The computer shut down and then restarted and I re logged in and everything seems to be fine. I’m not sure how to interpret the error message and am not sure where the “collected data” went. Would like your advice on what to do next – do I pursue the MEMORY_MANAGEMENT topic or ignore the event or something else?
In short: back up regularly (you’re doing that already, right? 🙂 ), and carry on like nothing happened.
Until, or unless, it starts happening more often. Then things get complicated.
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A blue screen (the “BSOD” or “Blue Screen of Death”, or occasionally “bluescreen”) is Windows’ “last ditch” approach to error reporting. Something has gone so wrong that Windows can’t make any assumptions at all about how to safely recover, so it doesn’t even try. All it can do is halt your system completely. A blue screen error is the last resort, and it happens only when trying to carry on might actually cause more damage.
The blue screen presents some information. Unfortunately, that information, from the simple “MEMORY_MANAGEMENT” that you’re seeing in recent versions of Windows, to the screen full of indecipherable numbers common in earlier versions, isn’t really intended to be particularly useful for average computer users. Heck, it’s not particularly useful for most geeks!1
Your only recourse is to reboot.
One-off blue screens
Blue screens certainly don’t happen as often as they used to, but they still do happen occasionally.
If a blue screen happens only once, typically there’s nothing really to worry about. Yes, it’s annoying, and hopefully there won’t be any negative repercussions, such as data loss. But the bottom line is that every so often, it is still possible to get a blue screen without really knowing why, or without really needing to take any action.
The important point here is that this should be very rare.
Repeating blue screens
If blue screen errors start to happen more frequently, it’s a sign of some kind of a problem. Unfortunately, exactly what problem is almost impossible to determine from just the blue screen information itself. We have to start looking at other things and making educated guesses about exactly what may or may not be happening.
Repeating blue screens can happen for either of two very distinct reasons: hardware failure or software problems.
Hardware changes. If you’ve added or replaced hardware on your computer recently, that’s one of the first places to look. Sometimes the solution is as simple as replacing the hardware, or at least temporarily removing it to see if the problem goes away.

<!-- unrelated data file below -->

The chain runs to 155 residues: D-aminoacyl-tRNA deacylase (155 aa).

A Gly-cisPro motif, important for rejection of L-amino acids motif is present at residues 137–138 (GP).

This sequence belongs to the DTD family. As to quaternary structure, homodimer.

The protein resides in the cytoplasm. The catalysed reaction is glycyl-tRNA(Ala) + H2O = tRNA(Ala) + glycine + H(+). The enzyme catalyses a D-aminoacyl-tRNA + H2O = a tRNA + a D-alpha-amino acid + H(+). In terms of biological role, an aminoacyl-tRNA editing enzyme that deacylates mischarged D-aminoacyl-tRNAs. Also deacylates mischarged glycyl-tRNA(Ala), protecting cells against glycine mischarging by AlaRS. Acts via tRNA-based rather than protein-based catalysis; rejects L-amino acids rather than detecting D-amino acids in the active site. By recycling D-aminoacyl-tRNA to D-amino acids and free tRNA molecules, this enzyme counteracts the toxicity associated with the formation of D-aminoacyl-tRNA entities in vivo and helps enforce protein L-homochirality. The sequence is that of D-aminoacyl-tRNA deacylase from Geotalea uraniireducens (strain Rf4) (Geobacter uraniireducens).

Driver updates. Since any hardware change on a computer typically involves a software change in the form of updated or additional drivers, we also have to be concerned that perhaps the drivers themselves are at fault. Thus, the next step is to make sure you are running the most current drivers for any hardware on your system, particularly any hardware that was added or changed recently.
Other software updates. Another go-to diagnostic step is, in fact, to make sure that your system is up-to-date. Occasionally, blue screens are the result of software bugs or errors that may be fixed by subsequent updates.
Overheating. When the blue screen errors you see are somewhat frequent – perhaps happening when you do something specific, like playing a processor-intensive game – overheating is one thing to consider. Not only is overheating a relatively common cause of computer crashes, often those crashes will manifest as blue screen errors.
Failing disks. Hardware that is beginning to fail, particularly hard disks, can manifest as a system that crashes in the form of a blue screen. Thus, another good diagnostic step to take is to run CHKDSK /R on the hard disks on your system. This will actually scan the surface area of the disc for physical defects and attempt to repair them. Physical defects on the hard disk surface can cause misreads of data, so that a program could be loaded incorrectly, causing the instructions to the computer to become garbled. This, as you might guess, can result in a blue screen.
Failing RAM. Since RAM contains the instructions that the computer executes, faulty RAM can cause those instructions to become garbled, causing a blue screen. Running a memory test on your system is a good idea.
Malware. This typically isn’t the first thing I think of when a computer starts displaying blue-screen errors, but malware – specifically, bugs in malware – has been known to manifest as blue screens. Make sure to run up-to-date anti-malware scans.
About the information you have
You may notice that I have not referenced the error code or error message that you saw in your blue screen. The information “MEMORY_MANAGEMENT” is not very helpful. All it really tells us is that there was a problem managing memory on your system. Unfortunately, that could still be the result of any of the causes I listed above:
- Bad RAM (memory)
- Faulty software
- Faulty hardware
- Bad sectors on a hard disk
- And much, much more.
As you can see, the fact that the error refers to memory doesn’t help narrow down the source of the problem. It could be memory, but of course it could still be something else entirely.
On rare occasions, googling the actual information from a blue screen can get you information that relates to your problem. Unfortunately once again, this varies dramatically, depending on the specific problem that you’re having.
In most cases, however, we’re stuck with the trial and error form of diagnosis.
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